Ant-acids or Alkalies,-from the same stand-point, are remedies which neutralize acids, check alkaline secretions and stimulate acid secretions, when in contact with the ducts of the organs producing them. Thus a dilute alkali given before meals will stimulate the production of the acid gastric juice and if applied to the mouth of the pancreatic duct will check the secretion of the alkaline pancreatic juice. The principal articles which belong to this group are the following, which should always be administered in dilute solution :

Liquor Potassæ, Liquor Soda.

Carbonates and Bicarbonates of Potassium,

Sodium, Lithium, Magnesium and Ammonium.

Acidum Nitricum.

Acidum Phosphoricum.
Acidum Sulphuricum.
Acidum Nitro-hydrochloricum.

Calcined Magnesia (Magnesia).

Lime-water, Chalk.

Aromatic Spirit of Ammonia.

Potassium Acetate.
Potassium Citrate.

Potassium Tartrate.
Potassium Bitartrate.
Sodium Acetate.

Sodium Citrate.
Lithium Citrate.

The substances in the first list are direct antacids, lessening the acidity in the stomach, and many of them also acting as remote antacids, lessening the acidity of the urine, as Potash and Soda, and their Carbonates and Bicarbonates. Ammonia and its Carbonates after absorption are eliminated as urea, and do not lessen the acidity of the urine. The salts in the second list are remote antacids, do not lessen acidity in the stomach, but do that of the urine, being oxidized in the blood and excreted as Carbonates.

Emetics (eemeo, I vomit),-are agents which produce vomiting. They may be subdivided into two groups, (1) Local Emetics, or those which act by irritating the end-organs of the gastric, pharyngeal or œsophageal nerves, and (2) General or Systemic Emetics, which act through the medium of the circulation. Both these classes produce the emetic action by irritation of the vomiting centre in the medulla, the first by reflex, the second by direct stimulation. The principal emetics are the following named:

Local Emetics.
Alum, Mustard, Salt.
Ammonium Carbonate.
Zinc and Copper Sulphates.
Subsulphate of Mercury.
Tepid Water, in quantity.
Vegetable Bitters, as Quassia,
in strong infusions.




Tartar Emetic, Ipecacuanha and probably Apomorphine, act locally as well as systemically, for if injected subcutaneously they are excreted by the stomach in part, thus irritating the gastric nerves as well as the vomiting centre. Pilocarpus is a local emetic, and Digitalis and its congeners, also Muscarine, are systemic emetics, but none of these agents are used medicinally for that purpose. Opium, Morphine and Codeine usually produce emesis as one of their after effects.

Anti-emetics,—a —are agents which diminish nausea and vomiting, some by a local sedative action upon the end-organs of the gastric nerves, others by reducing the irritability of the vomiting centre in the medulla. The most efficient of the local sedatives is Ice, swallowed in small pieces. Astringents are very useful when there is congestion of the gastric mucous membrane, as in the vomiting of alcoholism and phthisis, where Silver Nitrate and Alum are respectively effective. The most important antiemetics are the following, viz.:

Local Gastric Sedatives.



Carbonic Acid,
Cerium Oxalate.


Carbolic Acid.

Potassium Nitrate.




Prussic Acid.
Silver Nitrate.

General Emetics.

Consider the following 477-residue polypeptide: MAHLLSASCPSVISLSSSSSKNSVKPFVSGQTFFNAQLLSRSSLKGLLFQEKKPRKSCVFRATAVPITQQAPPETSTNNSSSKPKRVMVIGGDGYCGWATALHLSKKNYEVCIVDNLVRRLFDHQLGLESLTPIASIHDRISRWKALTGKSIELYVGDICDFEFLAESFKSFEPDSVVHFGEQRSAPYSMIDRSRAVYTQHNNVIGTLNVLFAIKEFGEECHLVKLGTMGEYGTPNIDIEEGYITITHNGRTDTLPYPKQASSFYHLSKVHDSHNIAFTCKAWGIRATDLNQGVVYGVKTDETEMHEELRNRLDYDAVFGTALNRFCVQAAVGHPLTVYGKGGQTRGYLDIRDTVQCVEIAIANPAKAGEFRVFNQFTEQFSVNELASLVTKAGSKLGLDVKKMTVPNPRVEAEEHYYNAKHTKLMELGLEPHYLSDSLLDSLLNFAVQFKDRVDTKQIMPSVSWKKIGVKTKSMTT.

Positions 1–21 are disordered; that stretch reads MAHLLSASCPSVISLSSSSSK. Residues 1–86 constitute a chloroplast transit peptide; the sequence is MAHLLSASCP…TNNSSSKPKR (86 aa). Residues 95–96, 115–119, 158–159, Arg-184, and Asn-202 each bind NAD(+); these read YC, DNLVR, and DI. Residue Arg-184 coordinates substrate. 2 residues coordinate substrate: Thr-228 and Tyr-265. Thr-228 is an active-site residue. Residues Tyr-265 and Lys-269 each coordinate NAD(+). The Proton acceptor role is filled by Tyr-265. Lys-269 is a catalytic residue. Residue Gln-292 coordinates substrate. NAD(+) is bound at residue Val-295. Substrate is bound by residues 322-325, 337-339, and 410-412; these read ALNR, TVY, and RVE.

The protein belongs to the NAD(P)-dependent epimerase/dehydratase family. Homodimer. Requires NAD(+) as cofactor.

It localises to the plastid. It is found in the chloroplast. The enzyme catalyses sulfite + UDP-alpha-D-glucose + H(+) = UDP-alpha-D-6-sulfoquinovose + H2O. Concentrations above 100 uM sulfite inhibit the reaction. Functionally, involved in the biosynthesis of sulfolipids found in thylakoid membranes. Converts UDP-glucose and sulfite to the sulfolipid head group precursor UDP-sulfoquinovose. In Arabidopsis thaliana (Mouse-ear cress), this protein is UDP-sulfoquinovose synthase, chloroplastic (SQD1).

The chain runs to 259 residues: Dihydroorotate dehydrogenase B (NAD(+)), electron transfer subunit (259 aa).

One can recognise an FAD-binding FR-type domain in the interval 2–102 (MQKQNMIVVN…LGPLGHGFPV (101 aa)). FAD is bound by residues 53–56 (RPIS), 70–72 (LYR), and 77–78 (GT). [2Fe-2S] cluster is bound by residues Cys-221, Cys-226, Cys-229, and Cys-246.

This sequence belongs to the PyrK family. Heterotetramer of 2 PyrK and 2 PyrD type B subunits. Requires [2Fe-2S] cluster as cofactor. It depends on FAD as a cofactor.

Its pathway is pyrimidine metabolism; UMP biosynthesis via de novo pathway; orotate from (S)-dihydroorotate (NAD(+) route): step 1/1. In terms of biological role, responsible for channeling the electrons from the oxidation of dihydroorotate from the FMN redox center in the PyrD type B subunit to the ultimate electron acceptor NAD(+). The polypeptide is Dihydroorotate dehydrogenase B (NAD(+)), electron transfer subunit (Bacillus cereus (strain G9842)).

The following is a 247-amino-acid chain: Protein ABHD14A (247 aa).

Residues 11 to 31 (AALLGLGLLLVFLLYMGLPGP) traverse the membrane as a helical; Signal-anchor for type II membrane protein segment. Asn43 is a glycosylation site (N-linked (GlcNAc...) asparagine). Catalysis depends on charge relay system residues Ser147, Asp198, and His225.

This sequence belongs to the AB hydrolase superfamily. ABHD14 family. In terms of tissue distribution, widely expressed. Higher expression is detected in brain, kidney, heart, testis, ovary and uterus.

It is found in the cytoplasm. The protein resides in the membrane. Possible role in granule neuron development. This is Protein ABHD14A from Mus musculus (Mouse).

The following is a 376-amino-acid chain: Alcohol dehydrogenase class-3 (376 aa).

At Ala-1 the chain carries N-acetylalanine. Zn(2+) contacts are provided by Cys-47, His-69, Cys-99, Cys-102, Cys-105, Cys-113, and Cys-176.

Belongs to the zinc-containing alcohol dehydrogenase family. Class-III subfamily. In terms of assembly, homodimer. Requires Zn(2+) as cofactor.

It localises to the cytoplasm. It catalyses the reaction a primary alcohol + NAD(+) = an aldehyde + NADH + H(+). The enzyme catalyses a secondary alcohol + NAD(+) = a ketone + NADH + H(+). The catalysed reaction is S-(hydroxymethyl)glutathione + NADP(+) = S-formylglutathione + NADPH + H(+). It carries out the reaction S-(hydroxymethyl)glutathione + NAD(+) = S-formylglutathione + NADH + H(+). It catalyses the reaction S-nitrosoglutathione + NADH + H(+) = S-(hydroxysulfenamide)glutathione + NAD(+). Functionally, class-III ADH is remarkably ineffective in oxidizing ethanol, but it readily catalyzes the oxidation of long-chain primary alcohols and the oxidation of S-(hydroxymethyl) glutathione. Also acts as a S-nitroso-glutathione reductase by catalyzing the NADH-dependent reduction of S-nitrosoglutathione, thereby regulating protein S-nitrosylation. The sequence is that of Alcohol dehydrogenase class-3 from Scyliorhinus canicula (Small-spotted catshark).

Tartar Emetic.



Ipecac. doses.
Hot Water.




General Sedatives.


Prussic Acid.






Oil of Anise.

Amyl Nitrite.

Vomiting being set up by irritation of many afferent nerves from various regions of the body, or by impulses from the brain excited through impressions on the nerves of special sense, the measures for combating it are very diversified. (Compare the title VOMITING in Part III.)

Gastric Pain is best treated by such local sedatives as Bismuth, Hydrocyanic Acid, or small doses of Morphine, Arsenic and Belladonna. Cocaine is one of the most efficient agents of this class, in 5 to 6 minim doses of a 4 per cent. solution, every hour. As its general action is opposed to that of Opium, Bromides, etc., it must act locally, and therefore should be given by the mouth.

Carminatives (Carmino, I soothe),-aid the expulsion of gas from the stomach and intestines, by increasing peristalsis, stimulating the circulation, and relaxing the cardiac and pyloric orifices of the stomach. They also act as diffusible stimulants, both of the bodily and mental faculties. The principal carminatives belong to the aromatic oils, alcohols or ethers, and are embraced in the following list :

Oil of Eucalyptus.

Oil of Fennel.
Oil of Peppermint.

Oil of Spearmint.

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Cathartics or Purgatives (kathairo, purgo, I cleanse),-are agents which increase or hasten the intestinal evacuations. According to their respective degrees and direction of action they are subdivided into several groups, as follows:

Laxatives (laxo, I loose), or Aperients (aperio, I open),-include those which excite moderate peristalsis, and produce softened motions without irritation. Sulphur is the typical laxative.

Simple Purgatives,-increase peristalsis actively, and stimulate the secretions of the intestinal glands, producing one or more copious and semifluid motions with some irritation and griping. Senna is the type of this group.

Drastic Purgatives (drao, I act),-act still more intensely, producing violent peristalsis and watery stools, with much griping pain, tenesmus, and borborygmi. They irritate the intestinal mucous membrane, cause exosmosis of serum from its vessels, and in large dose set up inflammation and symptoms of irritant poisoning. Jalap is a typical drastic.

Saline Purgatives,-consist of the neutral salts of metals of the alkalies or alkaline earths. They stimulate the glands, increase peristalsis, promote osmosis and cause free watery evacuations. Magnesium Sulphate is a typical saline.





Olive Oil.

Cascara Sagrada.


Hydragogue Purgatives (heudore, water, ago, I bring away),-include the most active of the drastic and saline groups, those which remove a large quantity of water from the vessels. Elaterium is a typical hydragogue.

Cholagogue Purgatives (kohlay, bile, ago, I bring away),-are those agents which stimulate the flow of bile and produce free purgation at the same time, the stools being green-colored, or "bilious," and liquid. Podophyllin is the type of this group.

The principal Cathartics are the following named:




Almond Oil.




Oil of Nutmeg.

Oil of Pimento.

Bran Biscuit.
Brown Bread.

Oil of Valerian.

Simple Purgatives.




Castor Oil.

Simple Purgatives.
Rhamnus Frangula.



Small doses of drastics, salines or cholagogues.

Saline Purgatives.
Magnesium Sulphate.
Magnesium Citrate.
Potassium Sulphate.
Potassium Tartrate.
Potassium Bitartrate.
Sodium Sulphate.
Sodium Phosphate.